Ebola outbreak hits DRC
The Ebola outbreak in the Democratic Republic of Congo (DRC) has sparked an emergency response from health agencies and countries, especially in the West African region.
Health officials said at least 17 people have died around the village near the North-western area of the country where the virus was detected. The World Health organization and other health response team are already in the country trying to contain the disease.
This is the ninth time Ebola has been recorded in Congo and this comes less than a year after the last outbreak killed four people. The Nigerian government has also put in place screening mechanism at the ports to prevent the risk of importing the disease into the country.
Nigeria declares Lassa fever outbreak over
The Federal Ministry of Health has declared over the emergency phase of the Lassa fever outbreak which ravaged the country since the beginning of the year.
The Minister of Health, Isaac Adewole said the declaration follows the epidemiological review by the Nigeria Centre for Disease Control (NCDC) and the World Health Organisation (WHO).
This is coming four and half months after the country combated the largest Lassa fever outbreak in its history. Between January and May 7, a total of 423 confirmed cases of Lassa fever were reported, causing 106 deaths.
Also, the minister explained that giving the epidemiology of Lassa fever in Nigeria, it is likely that the country will continue to record cases of Lassa fever.
Nigerian doctors threaten strike if govt implements JOHESU demands
Nigerian doctors have threatened to withdraw their services across health institutions in the country if the federal government accedes to the demands of other health workers who have been on strike the past three weeks.
The strike by JOHESU (Joint Health Sector Union) has crippled healthcare delivery across the country, and has left millions without care.
The Nigerian Medical Association ,in a statement signed by its newly elected president, Francis Faduyile, said it reached an agreement with the government in 2014 not to accede to demands of other health workers relating to salary adjustments and harmonisation.
U.S. govt donates $90 million for HIV survey in Nigeria — Minister
The United States government has donated about $90 million to support the forthcoming HIV survey in Nigeria.
The Minister of Health, Isaac Adewole, while the signing of the Memorandum of Understanding (MoU) on the survey said it will begin in June and last for about six months across the 36 states and Federal Capital Territory (FCT). It aims to reach a sample size of about 170,000 people.
The agreement was signed by the minister, the United States Ambassador to Nigeria, Stuart Symington, and the National Agency for the Control of Aids (NACA).
The survey, tagged Nigeria Aids Indicators and Impact Survey (NAIIS), is the largest in the world and Nigeria is the 12th country conducting it. The resource for the survey is largely from the US government.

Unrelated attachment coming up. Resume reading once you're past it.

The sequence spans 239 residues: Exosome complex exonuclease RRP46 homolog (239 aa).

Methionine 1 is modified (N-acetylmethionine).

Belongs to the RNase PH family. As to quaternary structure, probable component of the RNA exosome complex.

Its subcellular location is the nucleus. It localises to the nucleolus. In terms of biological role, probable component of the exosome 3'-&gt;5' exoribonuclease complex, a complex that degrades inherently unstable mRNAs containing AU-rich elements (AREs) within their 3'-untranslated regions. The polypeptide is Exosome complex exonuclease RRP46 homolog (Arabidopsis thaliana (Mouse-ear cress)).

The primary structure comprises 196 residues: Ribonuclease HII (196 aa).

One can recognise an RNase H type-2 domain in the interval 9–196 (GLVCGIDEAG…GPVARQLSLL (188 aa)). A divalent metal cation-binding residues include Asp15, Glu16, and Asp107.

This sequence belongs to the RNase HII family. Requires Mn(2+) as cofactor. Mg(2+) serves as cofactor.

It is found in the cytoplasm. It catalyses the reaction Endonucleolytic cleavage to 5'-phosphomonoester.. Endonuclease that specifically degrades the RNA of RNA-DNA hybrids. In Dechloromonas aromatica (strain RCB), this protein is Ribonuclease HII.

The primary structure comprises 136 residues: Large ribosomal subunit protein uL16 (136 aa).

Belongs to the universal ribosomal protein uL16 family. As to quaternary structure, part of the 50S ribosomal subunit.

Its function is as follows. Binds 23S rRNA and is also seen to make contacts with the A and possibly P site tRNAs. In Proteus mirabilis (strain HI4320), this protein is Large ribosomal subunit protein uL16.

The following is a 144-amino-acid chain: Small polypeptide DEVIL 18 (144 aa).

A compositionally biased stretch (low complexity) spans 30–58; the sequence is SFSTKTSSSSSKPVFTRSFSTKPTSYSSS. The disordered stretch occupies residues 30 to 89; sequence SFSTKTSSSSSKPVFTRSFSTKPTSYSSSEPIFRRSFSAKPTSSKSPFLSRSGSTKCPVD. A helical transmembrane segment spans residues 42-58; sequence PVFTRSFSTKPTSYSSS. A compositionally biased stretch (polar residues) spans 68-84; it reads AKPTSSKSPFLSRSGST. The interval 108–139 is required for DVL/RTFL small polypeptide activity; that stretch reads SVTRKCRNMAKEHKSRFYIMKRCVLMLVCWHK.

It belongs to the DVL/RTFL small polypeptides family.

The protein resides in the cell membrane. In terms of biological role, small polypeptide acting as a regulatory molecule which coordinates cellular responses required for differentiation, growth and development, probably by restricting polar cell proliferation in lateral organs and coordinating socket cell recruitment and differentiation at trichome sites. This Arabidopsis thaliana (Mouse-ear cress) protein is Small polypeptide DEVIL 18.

Bayelsa enrolls 80,000 in health insurance scheme
The Bayelsa Health Insurance Scheme, has registered more than 80,000 public sector enrollees less than a year after it began operations, its Executive Secretary, Zuoboemi Agadah, has said.
Mr Agadah said in Yenagoa while signing a Memorandum of Understanding with an Heath Maintenance Organisation, United Healthcare International that the State Government started an health insurance scheme for its workforce in June 2017 with plans to extend the scheme to cover the informal sector in due course.
According to him, feedback from the enrollees and other stakeholders in the health sector, shows that the scheme is doing well.
Nigerian nurses, midwives call for salary harmonisation
The National Association of Nigeria Nurses and Midwives (NANNM) has called for the harmonisation of salaries and better remuneration of nurses and midwives in the country to prevent migration of professionals.
Margaret Akinsola, National Chairman, NANNM-Midwives said that the harmonisation would ensure nurses and midwives in the rural areas at par with their counterparts in the state and federal payroll.
She frowned at the disparity in remuneration between Federal, State and Local government staff, describing it as a contributing factor to the inadequacy of manpower at rural areas as well as the burden of maternal and newborn mortality rate in the country.
Overweight: Nutritionist cautions housewives against fat, oil intake
A nutritionist at the Federal University, Oye-Ekiti, Bartholomew Brai, has advised full time house wives to minimise fats and oil intake to keep their weights in check.
Mr Brai said sedentary lifestyle and lack of physical activity could cause harmful ailment to an overweight body.
He advised that full house wives imbibe self-discipline and avoid overeating in order to have risk of overweight and obesity, increase the risk of Type 2 Diabetes, heart diseases, stroke, high blood pressure, osteoarthritis and certain cancers.
The nutritionist said it is helpful to have up to four servings of vegetables and fruits in a day, minimising the intake of fats and oils, drink clean and safe water. Menopause, lack of sleep, not eating enough as well as birth control pills could also add to a woman’s weight.
NBTS raises alarm on declining number of blood donors
Jane Akubuiro, the Donor Care Manager, National Blood Transfusion Service (NBTS), has expressed concern over the daily decline in the number of blood donors in the country.
She said the least expected daily number of donors per day ought to be 30 to be able to cater for the needs of the public. She said the service recorded five walk-in donors on the average per day in recent times.
Allaying the misconception among some donors that blood donation could be dangerous, she said “when blood is withdrawn, the donor’s body immediately begins to replenish the lost blood.